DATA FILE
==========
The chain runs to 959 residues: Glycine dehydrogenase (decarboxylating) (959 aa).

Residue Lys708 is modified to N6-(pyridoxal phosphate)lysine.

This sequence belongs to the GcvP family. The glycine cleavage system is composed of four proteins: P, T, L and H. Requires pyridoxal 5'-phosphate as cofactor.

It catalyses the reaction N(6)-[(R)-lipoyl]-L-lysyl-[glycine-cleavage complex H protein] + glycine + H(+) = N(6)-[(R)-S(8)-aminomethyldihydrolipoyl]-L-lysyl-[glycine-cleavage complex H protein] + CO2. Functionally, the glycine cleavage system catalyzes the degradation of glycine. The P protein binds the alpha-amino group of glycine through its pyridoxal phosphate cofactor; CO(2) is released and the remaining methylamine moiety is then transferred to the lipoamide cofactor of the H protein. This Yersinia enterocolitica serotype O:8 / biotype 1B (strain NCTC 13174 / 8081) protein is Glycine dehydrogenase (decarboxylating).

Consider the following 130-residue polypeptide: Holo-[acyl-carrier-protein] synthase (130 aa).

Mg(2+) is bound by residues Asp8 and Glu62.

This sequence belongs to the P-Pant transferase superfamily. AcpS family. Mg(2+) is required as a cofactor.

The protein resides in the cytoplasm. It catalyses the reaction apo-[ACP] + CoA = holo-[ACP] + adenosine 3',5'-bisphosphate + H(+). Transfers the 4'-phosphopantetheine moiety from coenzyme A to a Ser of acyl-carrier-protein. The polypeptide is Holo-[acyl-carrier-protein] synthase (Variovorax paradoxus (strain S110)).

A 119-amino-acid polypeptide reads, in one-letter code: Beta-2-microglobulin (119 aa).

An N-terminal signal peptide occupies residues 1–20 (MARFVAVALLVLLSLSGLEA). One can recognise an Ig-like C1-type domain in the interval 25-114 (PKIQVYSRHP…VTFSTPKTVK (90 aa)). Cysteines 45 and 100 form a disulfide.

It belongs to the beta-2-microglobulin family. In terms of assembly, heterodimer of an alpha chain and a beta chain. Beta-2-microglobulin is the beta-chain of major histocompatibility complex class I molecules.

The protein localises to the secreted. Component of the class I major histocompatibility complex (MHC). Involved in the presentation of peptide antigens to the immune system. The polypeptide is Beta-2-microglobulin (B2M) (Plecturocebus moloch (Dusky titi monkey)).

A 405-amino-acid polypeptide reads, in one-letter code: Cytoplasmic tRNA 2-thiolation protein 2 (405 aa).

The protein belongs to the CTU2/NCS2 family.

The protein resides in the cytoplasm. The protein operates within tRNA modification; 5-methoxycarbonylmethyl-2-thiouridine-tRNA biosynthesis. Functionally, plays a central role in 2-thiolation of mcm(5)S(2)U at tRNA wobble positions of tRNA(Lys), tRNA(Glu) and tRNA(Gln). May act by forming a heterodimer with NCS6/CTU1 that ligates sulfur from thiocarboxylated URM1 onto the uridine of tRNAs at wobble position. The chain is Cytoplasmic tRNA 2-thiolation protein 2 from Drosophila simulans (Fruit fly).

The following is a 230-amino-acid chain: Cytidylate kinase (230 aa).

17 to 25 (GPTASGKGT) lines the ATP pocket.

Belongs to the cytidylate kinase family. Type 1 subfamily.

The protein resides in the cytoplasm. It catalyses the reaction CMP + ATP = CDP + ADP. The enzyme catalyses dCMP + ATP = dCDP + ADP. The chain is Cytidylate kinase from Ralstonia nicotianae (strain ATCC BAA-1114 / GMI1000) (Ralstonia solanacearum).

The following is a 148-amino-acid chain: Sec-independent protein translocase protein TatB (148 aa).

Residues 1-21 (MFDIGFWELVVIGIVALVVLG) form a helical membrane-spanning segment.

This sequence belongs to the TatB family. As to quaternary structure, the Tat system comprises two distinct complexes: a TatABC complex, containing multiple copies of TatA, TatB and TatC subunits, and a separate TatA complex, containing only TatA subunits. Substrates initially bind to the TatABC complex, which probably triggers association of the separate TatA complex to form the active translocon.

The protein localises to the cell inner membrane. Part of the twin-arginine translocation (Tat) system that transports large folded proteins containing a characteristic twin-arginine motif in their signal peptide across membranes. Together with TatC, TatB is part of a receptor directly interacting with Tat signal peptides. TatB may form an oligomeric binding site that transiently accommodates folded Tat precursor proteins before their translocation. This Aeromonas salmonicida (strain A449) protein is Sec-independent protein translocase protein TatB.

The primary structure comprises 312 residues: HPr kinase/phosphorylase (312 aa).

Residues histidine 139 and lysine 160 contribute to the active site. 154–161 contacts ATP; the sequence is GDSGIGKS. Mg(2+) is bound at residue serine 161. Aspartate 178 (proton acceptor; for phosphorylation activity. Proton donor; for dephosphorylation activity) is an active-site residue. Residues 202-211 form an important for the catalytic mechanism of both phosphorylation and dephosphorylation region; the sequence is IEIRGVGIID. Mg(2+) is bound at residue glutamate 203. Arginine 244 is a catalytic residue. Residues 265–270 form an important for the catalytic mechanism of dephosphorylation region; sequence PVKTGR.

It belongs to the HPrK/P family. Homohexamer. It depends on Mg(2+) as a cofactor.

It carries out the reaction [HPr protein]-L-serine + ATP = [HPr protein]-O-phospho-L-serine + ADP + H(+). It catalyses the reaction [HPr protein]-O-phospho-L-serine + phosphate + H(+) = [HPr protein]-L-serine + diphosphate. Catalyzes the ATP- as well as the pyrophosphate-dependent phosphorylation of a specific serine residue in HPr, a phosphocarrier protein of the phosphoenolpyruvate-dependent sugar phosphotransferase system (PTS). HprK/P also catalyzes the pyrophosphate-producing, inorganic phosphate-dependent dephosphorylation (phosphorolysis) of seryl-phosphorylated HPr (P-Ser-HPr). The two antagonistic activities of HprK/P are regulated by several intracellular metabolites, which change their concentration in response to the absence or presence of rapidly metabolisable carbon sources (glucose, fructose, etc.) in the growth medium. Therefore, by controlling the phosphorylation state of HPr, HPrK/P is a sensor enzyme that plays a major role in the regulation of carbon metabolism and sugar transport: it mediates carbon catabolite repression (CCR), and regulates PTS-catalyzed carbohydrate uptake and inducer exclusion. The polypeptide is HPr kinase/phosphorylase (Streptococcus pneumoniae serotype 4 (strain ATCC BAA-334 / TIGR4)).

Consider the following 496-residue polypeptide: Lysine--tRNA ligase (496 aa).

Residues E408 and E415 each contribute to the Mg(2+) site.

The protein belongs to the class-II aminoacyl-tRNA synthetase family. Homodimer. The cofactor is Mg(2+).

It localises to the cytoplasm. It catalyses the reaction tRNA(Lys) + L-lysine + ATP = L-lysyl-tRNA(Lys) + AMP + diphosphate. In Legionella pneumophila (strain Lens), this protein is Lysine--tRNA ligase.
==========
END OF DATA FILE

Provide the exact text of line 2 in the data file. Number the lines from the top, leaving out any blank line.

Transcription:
Residue Lys708 is modified to N6-(pyridoxal phosphate)lysine.